Source: IMF raps inequality in low income countries | The Financial Gazette January 31, 2017
INCOME inequality in low-income developing countries (LIDCs) has remained stubbornly high over the past two decades despite sustained growth and declines in poverty levels, notes a report published by the International Monetary Fund (IMF).
The report, tilted Macro-Structural Policies and Income Inequality in LIDSs, which was released last week on Wednesday says that widening inequality can also weaken support for growth-enhancing reforms and may spur governments to adopt populist policies, threatening economic and political stability.
The report mirrors a lot of realities in Zimbabwe, which has been facing increasing levels of inequality, even during episodes of double digit growth experienced between 2010 and 2012.
The Poverty and Poverty Datum Analysis in Zimbabwe report, which was conducted in 2012 by the Zimbabwe national statistics agency (Zimstat), established that Zimbabwe’s Gini coefficient was “within the range of countries considered to be highly unequal” and that the majority of the population is living in poverty.
Gini coefficient is a measure of statistical dispersion intended to represent the income or wealth distribution of a nation’s residents, and is the most commonly used measure of inequality.
At 0,423, Zimstat said that Zimbabwe’s Gini coefficient shows “relative inequality in well-being”. A Gini coefficient of 1 is an indication of complete income inequality, with one person having all the income, while a Gini coefficient of zero is indicative of complete equality with everybody earning an equal income.
The IMF staff report also notes that the impact on inequality can also be affected by the presence of a large informal sector.
“The larger the informal sector is, the smaller is the tax base, which means that tax rates have to be higher in order to attain revenue targets. Higher rates result in greater efficiency losses, through the impact on work and investment incentives,” says the report.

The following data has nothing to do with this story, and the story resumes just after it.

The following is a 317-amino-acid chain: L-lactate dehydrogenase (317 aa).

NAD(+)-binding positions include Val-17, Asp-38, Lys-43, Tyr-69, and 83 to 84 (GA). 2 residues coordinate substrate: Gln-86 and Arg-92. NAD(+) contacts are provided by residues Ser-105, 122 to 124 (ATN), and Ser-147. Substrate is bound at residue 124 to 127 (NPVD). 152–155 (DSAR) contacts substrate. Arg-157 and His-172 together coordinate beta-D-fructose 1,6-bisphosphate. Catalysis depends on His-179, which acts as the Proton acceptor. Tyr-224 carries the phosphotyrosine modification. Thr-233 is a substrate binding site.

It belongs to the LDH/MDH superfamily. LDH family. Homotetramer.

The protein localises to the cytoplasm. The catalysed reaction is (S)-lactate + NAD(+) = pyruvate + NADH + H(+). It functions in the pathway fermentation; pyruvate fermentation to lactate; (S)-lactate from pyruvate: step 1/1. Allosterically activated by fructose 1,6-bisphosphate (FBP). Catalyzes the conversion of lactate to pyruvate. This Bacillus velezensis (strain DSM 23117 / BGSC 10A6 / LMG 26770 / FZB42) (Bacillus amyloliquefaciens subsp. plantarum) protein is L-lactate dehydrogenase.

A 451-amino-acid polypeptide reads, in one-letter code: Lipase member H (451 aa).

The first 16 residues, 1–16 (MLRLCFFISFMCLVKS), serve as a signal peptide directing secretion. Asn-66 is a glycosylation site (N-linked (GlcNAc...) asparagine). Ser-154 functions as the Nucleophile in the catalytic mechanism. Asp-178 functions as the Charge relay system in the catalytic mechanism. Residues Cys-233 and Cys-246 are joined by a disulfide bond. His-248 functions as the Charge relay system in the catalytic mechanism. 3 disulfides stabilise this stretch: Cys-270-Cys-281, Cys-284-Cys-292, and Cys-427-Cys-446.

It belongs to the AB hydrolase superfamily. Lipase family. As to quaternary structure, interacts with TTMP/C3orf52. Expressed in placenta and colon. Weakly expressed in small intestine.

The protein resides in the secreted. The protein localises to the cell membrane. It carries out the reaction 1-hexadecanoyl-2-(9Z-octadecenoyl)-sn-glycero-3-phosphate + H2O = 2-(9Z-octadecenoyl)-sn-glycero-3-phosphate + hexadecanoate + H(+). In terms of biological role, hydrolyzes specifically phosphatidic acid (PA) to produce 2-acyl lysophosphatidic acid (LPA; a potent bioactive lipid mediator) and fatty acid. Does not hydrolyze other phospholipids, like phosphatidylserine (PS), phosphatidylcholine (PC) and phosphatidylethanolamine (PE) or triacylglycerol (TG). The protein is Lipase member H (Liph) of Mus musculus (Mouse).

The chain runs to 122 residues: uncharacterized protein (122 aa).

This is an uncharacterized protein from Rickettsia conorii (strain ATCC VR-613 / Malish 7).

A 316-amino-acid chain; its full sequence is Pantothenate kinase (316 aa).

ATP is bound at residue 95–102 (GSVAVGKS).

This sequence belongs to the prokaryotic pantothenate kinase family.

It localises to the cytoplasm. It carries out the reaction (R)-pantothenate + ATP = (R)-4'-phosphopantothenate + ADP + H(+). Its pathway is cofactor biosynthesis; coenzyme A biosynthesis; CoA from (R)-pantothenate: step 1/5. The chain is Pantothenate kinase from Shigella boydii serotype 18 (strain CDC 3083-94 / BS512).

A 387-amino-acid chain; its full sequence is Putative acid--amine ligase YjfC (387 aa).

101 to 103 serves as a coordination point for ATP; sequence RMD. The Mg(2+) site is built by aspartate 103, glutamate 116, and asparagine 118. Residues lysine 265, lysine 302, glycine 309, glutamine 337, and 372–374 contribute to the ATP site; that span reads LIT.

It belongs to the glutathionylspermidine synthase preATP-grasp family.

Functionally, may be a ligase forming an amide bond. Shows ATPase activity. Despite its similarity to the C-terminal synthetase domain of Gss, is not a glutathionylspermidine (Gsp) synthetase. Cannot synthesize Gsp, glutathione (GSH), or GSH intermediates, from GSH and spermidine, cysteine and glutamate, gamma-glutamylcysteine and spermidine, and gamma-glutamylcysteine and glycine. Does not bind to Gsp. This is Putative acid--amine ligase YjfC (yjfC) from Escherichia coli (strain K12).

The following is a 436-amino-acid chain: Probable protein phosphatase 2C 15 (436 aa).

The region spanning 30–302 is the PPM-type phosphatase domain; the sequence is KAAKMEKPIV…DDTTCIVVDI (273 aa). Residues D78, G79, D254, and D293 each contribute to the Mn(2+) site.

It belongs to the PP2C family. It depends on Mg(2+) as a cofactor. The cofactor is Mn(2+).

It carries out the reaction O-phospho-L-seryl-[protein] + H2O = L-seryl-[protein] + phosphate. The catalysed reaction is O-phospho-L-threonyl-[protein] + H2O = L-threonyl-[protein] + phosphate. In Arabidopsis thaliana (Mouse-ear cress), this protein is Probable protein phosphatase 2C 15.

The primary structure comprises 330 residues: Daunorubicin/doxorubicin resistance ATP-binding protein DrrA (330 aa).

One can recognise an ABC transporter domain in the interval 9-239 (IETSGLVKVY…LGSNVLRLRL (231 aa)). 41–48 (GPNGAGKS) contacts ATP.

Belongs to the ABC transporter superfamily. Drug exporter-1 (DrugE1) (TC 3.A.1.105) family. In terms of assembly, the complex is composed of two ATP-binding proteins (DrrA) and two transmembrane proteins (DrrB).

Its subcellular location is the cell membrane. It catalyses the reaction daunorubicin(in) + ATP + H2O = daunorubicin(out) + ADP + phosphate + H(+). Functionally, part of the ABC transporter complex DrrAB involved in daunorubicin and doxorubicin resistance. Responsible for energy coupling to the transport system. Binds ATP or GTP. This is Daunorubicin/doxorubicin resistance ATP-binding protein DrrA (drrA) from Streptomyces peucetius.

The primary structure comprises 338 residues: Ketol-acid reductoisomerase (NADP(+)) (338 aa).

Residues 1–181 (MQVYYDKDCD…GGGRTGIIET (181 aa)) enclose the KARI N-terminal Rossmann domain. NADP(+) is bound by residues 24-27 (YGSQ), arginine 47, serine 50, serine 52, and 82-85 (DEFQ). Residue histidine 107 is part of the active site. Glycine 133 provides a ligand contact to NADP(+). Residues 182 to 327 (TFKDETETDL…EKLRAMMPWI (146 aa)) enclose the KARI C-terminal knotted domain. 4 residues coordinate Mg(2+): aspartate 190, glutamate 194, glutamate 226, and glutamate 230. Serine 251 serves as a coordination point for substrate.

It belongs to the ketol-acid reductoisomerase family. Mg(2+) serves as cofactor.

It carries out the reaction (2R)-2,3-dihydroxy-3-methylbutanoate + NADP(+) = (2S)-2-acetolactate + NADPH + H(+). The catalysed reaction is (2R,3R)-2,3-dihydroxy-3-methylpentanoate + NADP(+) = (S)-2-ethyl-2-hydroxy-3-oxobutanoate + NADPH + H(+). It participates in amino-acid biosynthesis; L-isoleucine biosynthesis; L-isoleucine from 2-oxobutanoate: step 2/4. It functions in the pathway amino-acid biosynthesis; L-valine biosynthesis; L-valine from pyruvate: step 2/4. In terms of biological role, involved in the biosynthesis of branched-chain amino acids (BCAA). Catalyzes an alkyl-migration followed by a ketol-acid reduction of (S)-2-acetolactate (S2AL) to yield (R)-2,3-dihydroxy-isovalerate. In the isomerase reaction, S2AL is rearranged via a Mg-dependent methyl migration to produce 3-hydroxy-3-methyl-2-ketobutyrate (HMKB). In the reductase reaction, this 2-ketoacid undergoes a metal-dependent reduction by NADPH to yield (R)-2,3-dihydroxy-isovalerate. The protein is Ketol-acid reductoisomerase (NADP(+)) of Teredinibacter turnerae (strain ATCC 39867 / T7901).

It also highlights that structures that can sustain a large informal sector may lead to tax avoidance in the form of a shift to the informal sector, motivating the use of indirect taxes in these economies.
Zimbabwe’s informal sector has been growing over the past few years and now employs an estimated 95 percent of the country’s productive age group. Tax authorities have been trying to come up with cost effective measures of widening the tax base by including players in the informal sector in the tax net. In the recently released revenue collection results, the Zimbabwe Revenue Authority (ZIMRA) said “unwillingness to meet tax obligations by economic agents” was one of the reasons why the authority failed to meet its revenue targets.
“If Zimbabwe is to develop, there is need for a paradigm shift in the way we view this obligation across the board,” said ZIMRA.
The IMF staff paper also said that reforms that increase access to financial services may lower inequality while boosting growth.
“Greater financial access can help people build buffers for smoothing out income fluctuations, reducing both income and consumption inequality. In addition, higher savings result in higher resources that can be channelled to private investment with a positive effect on growth.”
Zimbabwe currently has domestic savings of -11 percent of GDP.
While noting that the complex nature of the distributional impact of macro-structural policies and reforms in LIDCs, the report says the impact depends on the policy and reform design and the interplay with country-specific economic characteristics.
The report advised that pro-growth reforms that create distributional trade-offs can be complemented by policies that limit the adverse distributional effects of these reforms.
“While there is no one-size-fits-all recipe, governments concerned about the likely distributional impact of reforms can adjust specific features of reform design or introduce targeted accompanying measures to make pro-growth reforms more inclusive,” it added. FinX